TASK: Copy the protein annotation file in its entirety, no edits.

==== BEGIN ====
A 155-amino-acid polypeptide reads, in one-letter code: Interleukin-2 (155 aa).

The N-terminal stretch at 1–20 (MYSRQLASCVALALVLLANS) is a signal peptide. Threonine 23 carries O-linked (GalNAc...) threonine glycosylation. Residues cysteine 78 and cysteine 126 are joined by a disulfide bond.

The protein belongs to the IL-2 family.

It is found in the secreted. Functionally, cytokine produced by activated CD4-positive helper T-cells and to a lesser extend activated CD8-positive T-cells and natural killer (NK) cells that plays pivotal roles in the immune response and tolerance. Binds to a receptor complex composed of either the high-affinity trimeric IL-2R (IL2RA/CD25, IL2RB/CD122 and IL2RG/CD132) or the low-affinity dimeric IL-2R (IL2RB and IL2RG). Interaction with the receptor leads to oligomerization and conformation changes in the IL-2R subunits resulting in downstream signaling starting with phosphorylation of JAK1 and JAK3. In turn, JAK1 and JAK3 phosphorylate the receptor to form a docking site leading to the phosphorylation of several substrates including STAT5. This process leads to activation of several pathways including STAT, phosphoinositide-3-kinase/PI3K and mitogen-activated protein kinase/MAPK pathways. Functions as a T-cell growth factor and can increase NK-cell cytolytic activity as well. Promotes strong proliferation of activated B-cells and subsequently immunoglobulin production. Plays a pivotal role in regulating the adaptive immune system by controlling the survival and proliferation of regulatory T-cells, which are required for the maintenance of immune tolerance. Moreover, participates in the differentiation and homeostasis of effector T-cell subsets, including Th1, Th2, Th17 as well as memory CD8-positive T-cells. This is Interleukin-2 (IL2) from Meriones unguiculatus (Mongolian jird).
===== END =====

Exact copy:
A 155-amino-acid polypeptide reads, in one-letter code: Interleukin-2 (155 aa).

The N-terminal stretch at 1–20 (MYSRQLASCVALALVLLANS) is a signal peptide. Threonine 23 carries O-linked (GalNAc...) threonine glycosylation. Residues cysteine 78 and cysteine 126 are joined by a disulfide bond.

The protein belongs to the IL-2 family.

It is found in the secreted. Functionally, cytokine produced by activated CD4-positive helper T-cells and to a lesser extend activated CD8-positive T-cells and natural killer (NK) cells that plays pivotal roles in the immune response and tolerance. Binds to a receptor complex composed of either the high-affinity trimeric IL-2R (IL2RA/CD25, IL2RB/CD122 and IL2RG/CD132) or the low-affinity dimeric IL-2R (IL2RB and IL2RG). Interaction with the receptor leads to oligomerization and conformation changes in the IL-2R subunits resulting in downstream signaling starting with phosphorylation of JAK1 and JAK3. In turn, JAK1 and JAK3 phosphorylate the receptor to form a docking site leading to the phosphorylation of several substrates including STAT5. This process leads to activation of several pathways including STAT, phosphoinositide-3-kinase/PI3K and mitogen-activated protein kinase/MAPK pathways. Functions as a T-cell growth factor and can increase NK-cell cytolytic activity as well. Promotes strong proliferation of activated B-cells and subsequently immunoglobulin production. Plays a pivotal role in regulating the adaptive immune system by controlling the survival and proliferation of regulatory T-cells, which are required for the maintenance of immune tolerance. Moreover, participates in the differentiation and homeostasis of effector T-cell subsets, including Th1, Th2, Th17 as well as memory CD8-positive T-cells. This is Interleukin-2 (IL2) from Meriones unguiculatus (Mongolian jird).